The tutelage of Tobias - Part II

Transformation put Harris among elite
Tobias Harris

“You only live once, so why not try to take full advantage of everything?"

College basketball recruiters from all over the United States began monitoring the progress of Tobias Harris during the first three years of his prep basketball career.

The next time they saw him, some barely recognized him.

Harris undertook a grueling workout regimen under the watchful eyes of renowned athletic trainer Britton Kelley at the Parisi Speed School in Islip, N.Y.,  Together they accomplished an extreme makeover.

Harris’ six-days-per-week strength, conditioning and speed training included running, squats, springs, box jumps, explosion drills and sled pulls. The results sent Harris’ national reputation soaring, earning him a No. 7 ranking in the ESPNU 100.

Harris didn’t leave basketball by the wayside, either.

He was the sixth-leading scorer at the NBA Players Association Top 100 Camp, dominated at the LeBron James Skills Camp and averaged better than 20 points and 10 rebounds in games in leading the Albany City Rocks AAU team to the semifinals of the Nike Peach Jam in South Carolina.

"All of my coaches, from high school to AAU and college, helped me learn and get better,” Harris said. “My trainers have also played a big role -- Jay Hernandez and Britton Kelley. They are two people who've really helped me get to where I'm at.

“Britton Kelley is the best strength coach I've had in my life -- he's probably the best in the country. He has really transformed my body and really made me a lot stronger. A lot of guys he has trained are in the NBA.

“A lot of guys have told me that I'm really strong for my age, and that's a credit to him and the plan he's put me on. To have that is a real boost and a huge reason why I'm at where I'm at."

Harris was chosen to participate in the 2010 McDonald’s All-American Game in Columbus, Ohio. He was well on his way to becoming a viable candidate for the game’s most valuable player award, hitting six of seven shots and 13 points in 12 minutes before he stepped on another player’s foot while going up for a dunk.

Harris broke the fifth metatarsal bone in his right foot and not only missed the rest of the game, but was unable to play in the Jordan Brand All-American game at Madison Square Garden and attend the 2010 USA Basketball Men's U18 National Team training camp. He  injury also forced him to miss playing for the 2010 USA Basketball Junior National Select Team at the 2010 Nike Hoop Summit in Portland, Ore.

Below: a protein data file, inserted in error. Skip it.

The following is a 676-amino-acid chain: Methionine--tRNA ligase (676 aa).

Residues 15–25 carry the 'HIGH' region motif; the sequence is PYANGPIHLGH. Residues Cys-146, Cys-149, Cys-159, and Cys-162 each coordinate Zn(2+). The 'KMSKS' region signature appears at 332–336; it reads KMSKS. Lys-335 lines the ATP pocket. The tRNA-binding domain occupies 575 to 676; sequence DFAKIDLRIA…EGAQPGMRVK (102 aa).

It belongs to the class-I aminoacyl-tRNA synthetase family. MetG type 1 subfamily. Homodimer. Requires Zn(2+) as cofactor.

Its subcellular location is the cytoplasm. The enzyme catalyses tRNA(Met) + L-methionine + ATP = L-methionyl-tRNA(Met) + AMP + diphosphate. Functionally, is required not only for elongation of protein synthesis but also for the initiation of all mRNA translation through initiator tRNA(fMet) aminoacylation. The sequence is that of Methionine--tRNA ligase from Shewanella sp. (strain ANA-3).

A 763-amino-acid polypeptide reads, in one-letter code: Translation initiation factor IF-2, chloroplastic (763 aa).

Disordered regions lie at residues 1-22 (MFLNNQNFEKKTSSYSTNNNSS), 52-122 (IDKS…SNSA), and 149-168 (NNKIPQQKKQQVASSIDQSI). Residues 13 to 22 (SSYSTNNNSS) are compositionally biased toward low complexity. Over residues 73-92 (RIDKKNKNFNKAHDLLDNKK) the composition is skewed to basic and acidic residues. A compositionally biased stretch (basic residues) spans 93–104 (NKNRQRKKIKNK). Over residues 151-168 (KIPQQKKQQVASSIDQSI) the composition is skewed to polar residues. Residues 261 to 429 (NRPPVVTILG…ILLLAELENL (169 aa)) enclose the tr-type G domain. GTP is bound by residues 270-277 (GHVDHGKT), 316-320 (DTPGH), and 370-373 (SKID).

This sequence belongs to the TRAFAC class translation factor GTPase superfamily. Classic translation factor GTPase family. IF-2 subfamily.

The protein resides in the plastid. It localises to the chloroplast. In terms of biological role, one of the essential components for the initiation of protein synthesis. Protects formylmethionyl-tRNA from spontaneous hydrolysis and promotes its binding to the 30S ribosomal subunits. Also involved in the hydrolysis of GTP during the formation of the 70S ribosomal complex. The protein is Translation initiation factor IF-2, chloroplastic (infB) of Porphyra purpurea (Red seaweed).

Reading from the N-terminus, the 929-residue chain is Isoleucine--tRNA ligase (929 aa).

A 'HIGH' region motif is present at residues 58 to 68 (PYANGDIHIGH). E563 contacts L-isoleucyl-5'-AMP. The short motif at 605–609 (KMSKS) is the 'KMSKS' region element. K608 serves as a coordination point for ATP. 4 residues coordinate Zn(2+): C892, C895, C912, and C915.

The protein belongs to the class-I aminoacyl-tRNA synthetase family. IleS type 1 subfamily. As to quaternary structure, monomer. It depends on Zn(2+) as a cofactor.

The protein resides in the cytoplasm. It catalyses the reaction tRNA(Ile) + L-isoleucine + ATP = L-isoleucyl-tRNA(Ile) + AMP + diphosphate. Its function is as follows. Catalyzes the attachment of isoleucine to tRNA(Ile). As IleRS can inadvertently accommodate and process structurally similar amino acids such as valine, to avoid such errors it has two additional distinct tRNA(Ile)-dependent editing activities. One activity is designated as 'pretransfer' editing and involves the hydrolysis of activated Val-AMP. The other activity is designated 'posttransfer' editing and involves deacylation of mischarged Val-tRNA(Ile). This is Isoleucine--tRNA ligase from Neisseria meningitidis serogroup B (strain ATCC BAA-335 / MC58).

Before, during and after facing those trials, Harris said his faith carried him through.

“I wouldn't be where I am now if I didn't have that,” he said. “I just try to bring every situation I'm in to God. I'm a strong Christian, and whatever situation I'm in, I try to embrace that and put people like that around me.

“You only live once, so why not try to take full advantage of everything?"

Harris did exactly that during his one season at the University of Tennessee. His average of 15.3 points per game ranked fifth among all freshmen in the six “major” conference and his 7.3 rebounds per outing rated sixth among all major conference freshmen. He was named a second-team Freshman All-American by the United States Basketball Writers Association and was named second-team all-Southeastern Conference by the league’s coaches.

Harris knows that his family’s basketball background has helped him become the player he is today. And that applies beyond his immediate family.

"My cousin, Channing Frye, is in the NBA (with the Phoenix Suns) and he has helped me,” Harris said.

Harris has also benefitted from training sessions with a couple of the game’s all-time greats in former University of Tennessee All-American and NBA All-Star Dale Ellis, who spent parts of three seasons with the Bucks; and Basketball Hall-of-Famer George “The Iceman” Gervin, who averaged 26.2 points per game and won four league scoring titles over a 13-year NBA career.

Harris is also grateful for the guidance and support he has received from his Bucks teammates.

“All of the guys on my team have embraced me and looked after me like I'm their little brother,” Harris said. “They haven't done anything too crazy (as far as rookie treatment). They've taken it pretty easy on me."

Harris doesn’t seem overwhelmed by his NBA rookie experiences.

“I’m just continuing to learn the game and trying to get better each and every day,” he said. “That's what I try to do."

Harris made his NBA debut Jan. 7, scoring four points in a 92-86 loss to the Los Angeles Clippers. He followed that up with a career-high 15 points and four rebounds in a 109-93 loss at Phoenix the next night and had back-to-back games of 12 and 14 points Jan. 16 and 17 against Philadelphia and Denver, respectively. He was averaging 6.8 points and 2.6 rebounds in 14.2 minutes through his first nine pro outings.

He hasn’t let his success get the better of him, though, and he believes bigger and better days are on his horizon.

“The first game I got to play in was pretty special,” Harris said. “I wouldn't consider any of the games I've had a breakout game. I think that's a good thing, because I believe I'm going to get better and better."

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